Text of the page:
Real Life Stories -Could Be You
Note: All of these stories are true. Some have fictitious names due to the desire of the individuals.
Auto Repossession: Elizabeth Lountz and her husband John Lountz are in their early sixties. They are through raising their family and decided after many years of being relegated to renting, that they wanted a little home of their own. Elizabeth works at one of the local hospitals and William works for one of the local car dealers as a detail man.
Neither have a college education, much less a high school education. Their meager savings (about $6,500) equated to a ten percent (10%) down payment on the home of their choice in their neighborhood. Doesn’t seem like anyone can purchase a home for under $75,000 but they found one. Well, when they applied for a mortgage, they thought that their credit was decent. After all, these poor folks paid most of their bills by going to the post office and buying postal money orders.
Being basically poor, the only thing that they ever financed was a few pieces of furniture and some used cars during their lifetime. They never had the luxury of buying a brand new car so they always went to the used car lots and listened to the false promises of you know who. Well it seems that Lizzie (nickname) bought a used Nissan from Ugly Rabbit Used Car Sales
They were kind enough to sell her a $1,000 car for $2,000 plus interest (about 36%). After a down payment of $250 and making monthly payments for over eighteen months, Lizzie got sick at work and had to take some time off. Naturally they couldn’t make the car payments so William and Lizzie drove on down to Ugly Rabbit and told the manager about their problems.
The manager was salivating because William had the car in better shape than when they bought it almost eighteen months previous. Lizzie was distraught because she couldn’t keep up with the payments. The manager told her not to worry about anything. They probably will sell the car and she wouldn’t have to make her last six months payments.
Lo and behold, we pulled up their credit report in the process of getting them approved for a mortgage. Yep, there in black and white was an entry. “Ugly Rabbit Auto Finance” for the family indicating a “voluntary repossession”. Mind you the word repossession means repossession. Whether or not it’s involuntary or voluntary, the credit experts don’t give a hoot. The simple fact that you have a, repossession is a no-no in credit.
When we read that, I immediately called Lizzie and asked her if she had received any correspondence from the dealer or finance company informing her of the date, place and time of sale. She was emphatic. She received nothing. Here is where knowledge steps in.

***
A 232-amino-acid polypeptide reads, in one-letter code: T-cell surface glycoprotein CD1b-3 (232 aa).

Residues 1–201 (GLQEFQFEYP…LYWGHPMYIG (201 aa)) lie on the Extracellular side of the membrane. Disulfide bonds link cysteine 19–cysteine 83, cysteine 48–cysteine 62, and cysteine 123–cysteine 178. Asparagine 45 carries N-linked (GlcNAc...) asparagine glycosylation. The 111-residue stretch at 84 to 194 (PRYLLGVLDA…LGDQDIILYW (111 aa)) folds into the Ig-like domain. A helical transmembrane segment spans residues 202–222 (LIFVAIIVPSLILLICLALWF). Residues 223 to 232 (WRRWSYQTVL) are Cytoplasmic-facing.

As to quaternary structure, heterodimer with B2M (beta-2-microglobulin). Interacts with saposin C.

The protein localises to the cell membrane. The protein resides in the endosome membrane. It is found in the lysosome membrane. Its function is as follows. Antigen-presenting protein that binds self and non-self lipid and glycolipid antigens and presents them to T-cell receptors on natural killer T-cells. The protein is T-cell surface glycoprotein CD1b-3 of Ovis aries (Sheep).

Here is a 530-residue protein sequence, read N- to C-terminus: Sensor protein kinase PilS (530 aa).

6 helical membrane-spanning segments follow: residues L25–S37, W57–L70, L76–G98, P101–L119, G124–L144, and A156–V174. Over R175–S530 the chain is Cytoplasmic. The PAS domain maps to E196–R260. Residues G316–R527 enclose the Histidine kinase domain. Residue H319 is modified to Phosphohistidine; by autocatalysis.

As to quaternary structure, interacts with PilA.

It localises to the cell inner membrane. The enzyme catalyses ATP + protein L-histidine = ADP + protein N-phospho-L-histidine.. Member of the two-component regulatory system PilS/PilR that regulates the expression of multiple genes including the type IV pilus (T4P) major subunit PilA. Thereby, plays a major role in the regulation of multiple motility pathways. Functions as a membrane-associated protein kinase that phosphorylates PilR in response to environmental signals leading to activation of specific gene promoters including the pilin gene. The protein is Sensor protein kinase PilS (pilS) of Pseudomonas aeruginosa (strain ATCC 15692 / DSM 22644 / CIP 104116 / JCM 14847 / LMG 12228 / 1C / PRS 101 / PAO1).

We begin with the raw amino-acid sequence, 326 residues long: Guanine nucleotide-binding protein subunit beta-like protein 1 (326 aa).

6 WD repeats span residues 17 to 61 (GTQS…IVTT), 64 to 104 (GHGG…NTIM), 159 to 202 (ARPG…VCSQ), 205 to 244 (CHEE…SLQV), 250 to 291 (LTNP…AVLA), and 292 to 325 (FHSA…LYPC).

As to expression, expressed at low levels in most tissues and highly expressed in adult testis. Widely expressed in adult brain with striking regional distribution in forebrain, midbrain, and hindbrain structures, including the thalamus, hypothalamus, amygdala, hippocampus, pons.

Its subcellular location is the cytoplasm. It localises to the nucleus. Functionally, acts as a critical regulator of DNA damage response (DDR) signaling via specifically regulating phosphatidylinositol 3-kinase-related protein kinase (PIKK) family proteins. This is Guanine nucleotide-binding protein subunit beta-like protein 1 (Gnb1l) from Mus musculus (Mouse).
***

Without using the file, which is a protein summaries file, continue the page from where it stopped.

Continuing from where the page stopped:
I was casually reading the Attorney General’s website for the state of Florida one night. I was curious about repossessions. Wow, what, an education. I found a test case in Tallahassee, FL regarding Barnett Bank versus Johnson. I believe it was the 6th Circuit Ct. The bank was suing Johnson for a deficiency judgment regarding repossession of his pickup truck
Failure to Notify
The bank failed to notify Mr. Johnson of the date, time and place of sale. Furthermore, the sale was conducted at a dealer only auction. Without notifying Mr. Johnson of any of the above, the Judge ruled that because Mr. Johnson was deprived of the right to redeem his truck and therefore lost any vested interest, the amount of what the bank received constituted full payment and the bank waived it’s right for a deficiency judgment.
Secondly, when the truck was sold at a dealer only auction, the public was deprived of the right to bid; therefore the amount received did not constitute fair marker value. The truck was sold in what was described as a commercially unreasonable sale.
When I realized the impact of this test case, it became apparent that the Lountz family was a victim of the same circumstances. Now remember the Fair Credit Reporting Act and the Fair Debt Collection Act. The dealer could not furnish the Lountz family with 100% of the information regarding their account.
Hell, he couldn’t furnish proof of sending them mailings telling them where the car was going to be sold. He knew he was selling it to his buddy down the street. There was no auction sale. The dealer clearly circumvented the law. So when they wrote the dispute letter to the credit reporting agencies and requested all of the information regarding the transaction, no one could supply a thing.
The result was that Elizabeth called me excited one night. She said “Mr. Regis, I have a letter from the credit reporting agency. They denied us.” I said “Elizabeth spell me denied”. The answer was spelled deleted. I said, Elizabeth, your repossession was deleted from your credit report. End of this story. They got their mortgage and send me a card every Christmas.
After helping about twenty-five people in the Orlando area, I see a strange thing happening. Now the local newspapers are heavily advertising bank and finance company repossession sales. PUBLIC INVITED, NO DEALERS. Amazing what one man’s quest becomes another man’s means of survival.
I have many stories about repossessions. The simple fact is, the dealers (mostly used car dealers) know the law or are totally ignorant. They think that these poor unfortunates fell off of the last fruit truck to leave town.
They have no place to turn to so they just go on about life and continue to be prey to high interest rates and unscrupulous lenders. I hope that the knowledge that I gained can help other poor, unfortunate souls. I can write stories upon stories about repossessions but still have other areas to cover.